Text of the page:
Geraniaceae  Erodium sp @ BBSL (1)
Hydrophyllaceae  Phacelia heterophylla @ BBSL__KWC (1)

Phacelia linearis @ BBSL (1)

Phacelia sp @ BBSL (7)
Lamiaceae  Marrubium vulgare @ BBSL (1)

Poliomintha incana @ BBSL__BYU (1)
Liliaceae  Allium sp @ BBSL (2)

Calochortus nuttallii @ BBSL (1)

Nolina sp @ BBSL (1)
Linaceae  Linum lewisii @ BBSL (1)
Loasaceae  Mentzelia sp @ BBSL (3)

Mentzelia @ AMNH_BEE (1)

Petalonyx sp @ BBSL__KWC (2)
Malvaceae  Gossypium sp @ BBSL (1)

Iliamna bakeri @ BBSL (1)

Iliamna longisepala @ BBSL (1)

Sidalcea neomexicana @ BBSL (1)

Sphaeralcea ambigua @ BBSL (4)

Sphaeralcea angustifolia @ AMNH_BEE (2)

Sphaeralcea coccinea @ BBSL (4)

Sphaeralcea parvifolia @ BBSL (1)

Sphaeralcea sp @ BBSL (26)

Sphaeralcea @ AMNH_BEE (4)
Onagraceae  Oenothera pallida @ BBSL (1)

Oenothera sp @ BBSL (12)

Oenothera @ AMNH_BEE (3)
Papaveraceae  Arctomecon merriamii @ BBSL (1)
Polemoniaceae  Gilia sp @ BBSL (1)

Phlox bryoides @ BBSL (2)
Polycitoridae  Salix sp @ BBSL (2)
Polygonaceae  Antigonon sp @ BBSL (1)

Eriogonum heermannii @ BBSL (1)

Eriogonum sp @ BBSL (3)
Ranunculaceae  Clematis ligusticifolia @ BBSL (1)

Ranunculus aestivalis @ BBSL (1)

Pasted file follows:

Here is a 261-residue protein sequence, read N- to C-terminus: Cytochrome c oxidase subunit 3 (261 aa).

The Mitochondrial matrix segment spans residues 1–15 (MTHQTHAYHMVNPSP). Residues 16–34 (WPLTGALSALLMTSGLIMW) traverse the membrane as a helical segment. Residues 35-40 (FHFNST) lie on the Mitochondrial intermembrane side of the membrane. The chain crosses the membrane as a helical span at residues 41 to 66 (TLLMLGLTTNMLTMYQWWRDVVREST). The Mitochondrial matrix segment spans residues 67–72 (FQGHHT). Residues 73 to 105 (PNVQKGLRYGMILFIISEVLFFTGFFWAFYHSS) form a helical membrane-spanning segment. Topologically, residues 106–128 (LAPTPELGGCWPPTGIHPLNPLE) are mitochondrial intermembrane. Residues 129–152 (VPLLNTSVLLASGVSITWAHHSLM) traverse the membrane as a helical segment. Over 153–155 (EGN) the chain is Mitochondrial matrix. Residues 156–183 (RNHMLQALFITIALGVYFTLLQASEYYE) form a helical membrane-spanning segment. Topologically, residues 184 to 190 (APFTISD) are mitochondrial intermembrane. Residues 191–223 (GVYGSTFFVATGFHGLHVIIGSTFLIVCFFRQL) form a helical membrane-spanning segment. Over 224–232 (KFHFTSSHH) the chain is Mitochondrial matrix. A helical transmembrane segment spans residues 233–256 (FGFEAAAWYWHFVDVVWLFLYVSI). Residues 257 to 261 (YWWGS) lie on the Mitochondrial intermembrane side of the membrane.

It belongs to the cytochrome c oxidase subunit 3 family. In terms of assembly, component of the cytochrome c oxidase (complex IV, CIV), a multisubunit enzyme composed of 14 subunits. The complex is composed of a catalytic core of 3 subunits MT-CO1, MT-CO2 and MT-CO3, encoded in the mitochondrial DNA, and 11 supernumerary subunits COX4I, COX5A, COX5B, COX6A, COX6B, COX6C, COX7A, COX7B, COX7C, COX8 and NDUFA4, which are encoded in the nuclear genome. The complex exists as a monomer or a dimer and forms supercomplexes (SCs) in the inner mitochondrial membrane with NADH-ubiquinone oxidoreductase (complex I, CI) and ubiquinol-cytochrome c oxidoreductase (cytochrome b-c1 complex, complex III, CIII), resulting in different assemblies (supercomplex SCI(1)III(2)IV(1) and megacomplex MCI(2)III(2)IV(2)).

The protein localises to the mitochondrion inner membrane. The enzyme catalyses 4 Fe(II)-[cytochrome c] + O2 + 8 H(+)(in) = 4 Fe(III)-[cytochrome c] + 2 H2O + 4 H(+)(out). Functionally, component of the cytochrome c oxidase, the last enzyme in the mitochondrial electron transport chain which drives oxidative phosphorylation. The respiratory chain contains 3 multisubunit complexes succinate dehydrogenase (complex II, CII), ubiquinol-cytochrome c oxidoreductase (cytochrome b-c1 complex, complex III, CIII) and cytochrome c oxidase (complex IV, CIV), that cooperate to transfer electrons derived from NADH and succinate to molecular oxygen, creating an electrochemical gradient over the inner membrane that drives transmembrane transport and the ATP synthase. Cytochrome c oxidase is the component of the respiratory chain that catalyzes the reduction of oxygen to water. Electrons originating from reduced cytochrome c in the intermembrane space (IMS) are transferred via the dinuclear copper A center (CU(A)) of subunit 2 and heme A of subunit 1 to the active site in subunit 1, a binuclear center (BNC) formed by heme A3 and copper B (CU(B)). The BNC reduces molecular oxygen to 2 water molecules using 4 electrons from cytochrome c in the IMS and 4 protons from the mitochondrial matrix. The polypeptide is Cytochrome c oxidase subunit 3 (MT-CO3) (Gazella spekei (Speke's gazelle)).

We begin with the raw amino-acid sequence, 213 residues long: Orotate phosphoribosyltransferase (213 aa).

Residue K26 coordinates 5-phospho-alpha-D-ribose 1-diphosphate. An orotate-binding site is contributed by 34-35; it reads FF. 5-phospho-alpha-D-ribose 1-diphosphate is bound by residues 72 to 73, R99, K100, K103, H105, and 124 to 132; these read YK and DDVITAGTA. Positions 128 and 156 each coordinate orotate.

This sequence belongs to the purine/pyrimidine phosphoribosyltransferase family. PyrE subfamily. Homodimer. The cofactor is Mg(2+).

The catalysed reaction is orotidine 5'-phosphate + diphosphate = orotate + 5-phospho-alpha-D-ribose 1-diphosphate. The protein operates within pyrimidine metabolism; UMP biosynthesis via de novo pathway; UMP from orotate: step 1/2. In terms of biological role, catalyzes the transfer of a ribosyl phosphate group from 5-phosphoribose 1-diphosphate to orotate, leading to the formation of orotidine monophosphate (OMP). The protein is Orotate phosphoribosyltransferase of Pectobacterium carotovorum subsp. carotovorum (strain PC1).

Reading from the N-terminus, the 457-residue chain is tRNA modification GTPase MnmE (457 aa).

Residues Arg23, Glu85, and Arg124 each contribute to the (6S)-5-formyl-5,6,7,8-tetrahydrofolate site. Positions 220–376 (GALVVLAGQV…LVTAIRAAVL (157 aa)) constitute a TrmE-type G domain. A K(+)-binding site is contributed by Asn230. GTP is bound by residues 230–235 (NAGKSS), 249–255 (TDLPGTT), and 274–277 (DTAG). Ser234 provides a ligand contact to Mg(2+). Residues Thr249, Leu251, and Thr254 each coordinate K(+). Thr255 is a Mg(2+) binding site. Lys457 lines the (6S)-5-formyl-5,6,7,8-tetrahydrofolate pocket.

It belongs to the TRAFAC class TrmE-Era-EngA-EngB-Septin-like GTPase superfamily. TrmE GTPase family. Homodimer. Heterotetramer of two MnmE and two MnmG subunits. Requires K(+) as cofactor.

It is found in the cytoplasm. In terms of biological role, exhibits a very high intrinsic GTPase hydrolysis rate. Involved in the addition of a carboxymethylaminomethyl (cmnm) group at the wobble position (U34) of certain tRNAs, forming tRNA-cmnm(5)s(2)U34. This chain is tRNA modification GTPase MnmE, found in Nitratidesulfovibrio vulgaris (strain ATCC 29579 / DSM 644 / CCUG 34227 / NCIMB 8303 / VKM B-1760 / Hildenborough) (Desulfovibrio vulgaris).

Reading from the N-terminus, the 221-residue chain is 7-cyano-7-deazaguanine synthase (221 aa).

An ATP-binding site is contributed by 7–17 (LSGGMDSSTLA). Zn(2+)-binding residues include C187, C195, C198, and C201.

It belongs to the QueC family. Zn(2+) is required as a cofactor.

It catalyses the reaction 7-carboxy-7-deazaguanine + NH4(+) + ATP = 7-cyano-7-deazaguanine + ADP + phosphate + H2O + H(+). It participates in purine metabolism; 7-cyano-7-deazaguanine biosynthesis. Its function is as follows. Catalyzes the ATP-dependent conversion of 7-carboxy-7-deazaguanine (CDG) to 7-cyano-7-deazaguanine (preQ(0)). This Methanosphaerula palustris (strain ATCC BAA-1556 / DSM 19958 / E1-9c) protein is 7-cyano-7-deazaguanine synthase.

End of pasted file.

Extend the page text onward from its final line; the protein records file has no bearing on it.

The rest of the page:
Rhamnaceae  Ziziphus obtusifolia @ AMNH_BEE (2)
Rosaceae  Amelanchier sp @ BBSL (1)

Cercocarpus montanus @ BBSL (13)

Fallugia paradoxa @ BBSL (1)

Fragaria sp @ BBSL (2)

Prunus sp @ BBSL (1)

Purshia tridentata @ BBSL (1)

Stephanandra sp @ BBSL (1)
Scrophulariaceae  Penstemon bicolor @ BBSL (23)

Penstemon caryi @ BBSL (2)

Penstemon harringtonii @ BBSL (1)

Penstemon palmeri @ BBSL (12)
Tamaricaceae  Tamarix chinensis @ BBSL__BYU (1)

Tamarix gallica @ BBSL (1)

Tamarix sp @ BBSL (3)
Verbenaceae  Verbena sp @ BBSL (4)
Zygophyllaceae  Kallstroemia grandiflora @ BBSL (2)

Kallstroemia @ AMNH_BEE (5)

Larrea tridentata @ BBSL (19)
_  Asteraceae sp @ BBSL (3)

Asteraceae sp_( @ BBSL (3)

Asteraceae @ I_JSA (1)

Calyptridium sp @ BBSL (1)

Lamiaceae sp @ BBSL (1)

Withheld @ BBSL__PINN (257); BBSL__LMNRA (1); BBSL__FDP (1); BBSL__YOSE (311); BBSL__CAVE (1047); BBSL (4790); BBSL__ZION (503)

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Updated: 2018-08-21 06:56:27 gmt